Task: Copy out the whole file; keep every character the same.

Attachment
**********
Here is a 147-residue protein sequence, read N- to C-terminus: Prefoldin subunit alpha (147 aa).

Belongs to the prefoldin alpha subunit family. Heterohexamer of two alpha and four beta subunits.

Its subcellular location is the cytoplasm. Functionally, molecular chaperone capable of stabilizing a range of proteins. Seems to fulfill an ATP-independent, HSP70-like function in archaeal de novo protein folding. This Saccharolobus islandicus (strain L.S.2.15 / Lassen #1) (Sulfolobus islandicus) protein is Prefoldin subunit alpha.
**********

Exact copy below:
Here is a 147-residue protein sequence, read N- to C-terminus: Prefoldin subunit alpha (147 aa).

Belongs to the prefoldin alpha subunit family. Heterohexamer of two alpha and four beta subunits.

Its subcellular location is the cytoplasm. Functionally, molecular chaperone capable of stabilizing a range of proteins. Seems to fulfill an ATP-independent, HSP70-like function in archaeal de novo protein folding. This Saccharolobus islandicus (strain L.S.2.15 / Lassen #1) (Sulfolobus islandicus) protein is Prefoldin subunit alpha.